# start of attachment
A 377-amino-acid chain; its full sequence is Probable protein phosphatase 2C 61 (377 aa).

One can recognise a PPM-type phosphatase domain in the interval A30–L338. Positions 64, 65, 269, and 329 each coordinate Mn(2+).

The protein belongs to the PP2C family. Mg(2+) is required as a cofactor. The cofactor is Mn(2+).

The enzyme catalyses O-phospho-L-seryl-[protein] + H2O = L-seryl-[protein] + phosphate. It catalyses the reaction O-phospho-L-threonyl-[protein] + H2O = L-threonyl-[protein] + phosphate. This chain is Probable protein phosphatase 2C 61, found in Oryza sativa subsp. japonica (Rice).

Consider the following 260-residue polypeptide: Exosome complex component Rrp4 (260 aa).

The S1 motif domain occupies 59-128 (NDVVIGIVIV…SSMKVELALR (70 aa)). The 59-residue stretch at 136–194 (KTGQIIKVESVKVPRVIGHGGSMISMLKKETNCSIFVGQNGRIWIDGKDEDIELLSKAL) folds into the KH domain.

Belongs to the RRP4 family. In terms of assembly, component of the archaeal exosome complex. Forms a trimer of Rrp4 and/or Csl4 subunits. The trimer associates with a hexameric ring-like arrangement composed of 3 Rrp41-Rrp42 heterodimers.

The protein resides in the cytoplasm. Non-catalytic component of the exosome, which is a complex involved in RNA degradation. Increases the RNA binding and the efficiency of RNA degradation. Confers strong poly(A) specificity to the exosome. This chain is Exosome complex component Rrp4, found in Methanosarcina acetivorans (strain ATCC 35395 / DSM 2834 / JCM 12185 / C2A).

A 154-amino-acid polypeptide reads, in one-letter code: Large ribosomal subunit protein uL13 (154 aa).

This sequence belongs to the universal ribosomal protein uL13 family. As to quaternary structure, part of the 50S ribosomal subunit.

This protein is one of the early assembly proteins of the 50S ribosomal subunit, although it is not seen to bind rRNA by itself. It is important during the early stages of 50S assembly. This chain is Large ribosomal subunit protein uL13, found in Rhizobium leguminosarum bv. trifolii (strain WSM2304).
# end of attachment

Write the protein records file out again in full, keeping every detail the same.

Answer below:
A 377-amino-acid chain; its full sequence is Probable protein phosphatase 2C 61 (377 aa).

One can recognise a PPM-type phosphatase domain in the interval A30–L338. Positions 64, 65, 269, and 329 each coordinate Mn(2+).

The protein belongs to the PP2C family. Mg(2+) is required as a cofactor. The cofactor is Mn(2+).

The enzyme catalyses O-phospho-L-seryl-[protein] + H2O = L-seryl-[protein] + phosphate. It catalyses the reaction O-phospho-L-threonyl-[protein] + H2O = L-threonyl-[protein] + phosphate. This chain is Probable protein phosphatase 2C 61, found in Oryza sativa subsp. japonica (Rice).

Consider the following 260-residue polypeptide: Exosome complex component Rrp4 (260 aa).

The S1 motif domain occupies 59-128 (NDVVIGIVIV…SSMKVELALR (70 aa)). The 59-residue stretch at 136–194 (KTGQIIKVESVKVPRVIGHGGSMISMLKKETNCSIFVGQNGRIWIDGKDEDIELLSKAL) folds into the KH domain.

Belongs to the RRP4 family. In terms of assembly, component of the archaeal exosome complex. Forms a trimer of Rrp4 and/or Csl4 subunits. The trimer associates with a hexameric ring-like arrangement composed of 3 Rrp41-Rrp42 heterodimers.

The protein resides in the cytoplasm. Non-catalytic component of the exosome, which is a complex involved in RNA degradation. Increases the RNA binding and the efficiency of RNA degradation. Confers strong poly(A) specificity to the exosome. This chain is Exosome complex component Rrp4, found in Methanosarcina acetivorans (strain ATCC 35395 / DSM 2834 / JCM 12185 / C2A).

A 154-amino-acid polypeptide reads, in one-letter code: Large ribosomal subunit protein uL13 (154 aa).

This sequence belongs to the universal ribosomal protein uL13 family. As to quaternary structure, part of the 50S ribosomal subunit.

This protein is one of the early assembly proteins of the 50S ribosomal subunit, although it is not seen to bind rRNA by itself. It is important during the early stages of 50S assembly. This chain is Large ribosomal subunit protein uL13, found in Rhizobium leguminosarum bv. trifolii (strain WSM2304).